One of the most vexing and controversial legal issues confronting safety professionals is the question of whether employers can be prosecuted for breaching external safety standards not referenced in the OHSA. It is common across Canada for legislatures to explicitly include Canadian Standards Association and other safety standards as part of OH&S legislation. In such cases, the provisions of the safety standard become part of OH&S legislation and employers are required to comply with the standard in the same manner as other provisions of the legislation.
Section 25(2)(h) of the OHSA (often referred to as the “general duty clause”) imposes an obligation on employers to take every precaution reasonable in the circumstances for the protection of workers. The Ministry of Labour often prosecutes employers for failing to take “reasonable precautions” which are not explicitly referenced in the OHSA. We have been asked by many clients over the years whether the Ministry of Labour can prosecute an employer for failing to take the “reasonable precaution” of complying with an external safety standard.
In a recent case, the Defendant volunteer fire department was charged with failing to take the reasonable precaution of activating an accountability system to track firefighters entering a burning structure. There are no relevant sector-specific regulations under the OHSA. However, the Ministry of Labour’s case relied heavily on an external standard prepared by the Ontario Fire Service Health and Safety Advisory Committee established under section 21 of the OHSA. The standard provided guidance to an employer about the importance of setting up a proper accountability system at a fire scene. The charge did not explicitly reference the external standard.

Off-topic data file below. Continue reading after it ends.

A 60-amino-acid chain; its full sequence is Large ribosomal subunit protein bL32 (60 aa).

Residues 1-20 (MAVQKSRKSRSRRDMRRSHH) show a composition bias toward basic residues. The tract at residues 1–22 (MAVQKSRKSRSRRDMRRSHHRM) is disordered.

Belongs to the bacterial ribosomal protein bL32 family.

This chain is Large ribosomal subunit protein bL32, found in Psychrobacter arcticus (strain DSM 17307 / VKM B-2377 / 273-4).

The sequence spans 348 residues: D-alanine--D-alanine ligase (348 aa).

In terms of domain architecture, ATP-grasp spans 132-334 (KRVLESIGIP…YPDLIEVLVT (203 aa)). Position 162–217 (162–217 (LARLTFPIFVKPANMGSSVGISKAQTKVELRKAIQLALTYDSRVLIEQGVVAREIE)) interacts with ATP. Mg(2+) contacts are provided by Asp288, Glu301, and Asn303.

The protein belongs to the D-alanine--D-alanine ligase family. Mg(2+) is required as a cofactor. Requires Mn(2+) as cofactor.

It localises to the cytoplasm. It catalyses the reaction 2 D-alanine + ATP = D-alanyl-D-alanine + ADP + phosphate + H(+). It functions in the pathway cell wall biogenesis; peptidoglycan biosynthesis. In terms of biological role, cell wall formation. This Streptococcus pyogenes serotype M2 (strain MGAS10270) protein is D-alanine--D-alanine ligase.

The Court held that the Crown had not proven the charge beyond a reasonable doubt and acquitted the Defendant. However, the Court went on to comment on the Defendant’s argument that it was an abuse of process to rely on the external standard. The Defendant argued that the explicit language in the standard made it clear that the standard did not represent a legal standard that the employer was expected to comply with. The standard included the following language:
“It should not be taken to be a statement of the law or what is necessary to comply with the law. A person with legal duties may or may not agree with this Guidance and there is no legal requirement to follow it. It is for each such person to decide what is necessary to comply with the OHSA and its regulations.”
The Defendant argued that the charges should not proceed as it was an abuse of process for the Ministry to rely on a document prepared under the auspices of the OHSA which clearly stated it was not meant to have the force of law. The Court did not rule on whether it accepted the Defendant’s argument, but did made the following statement,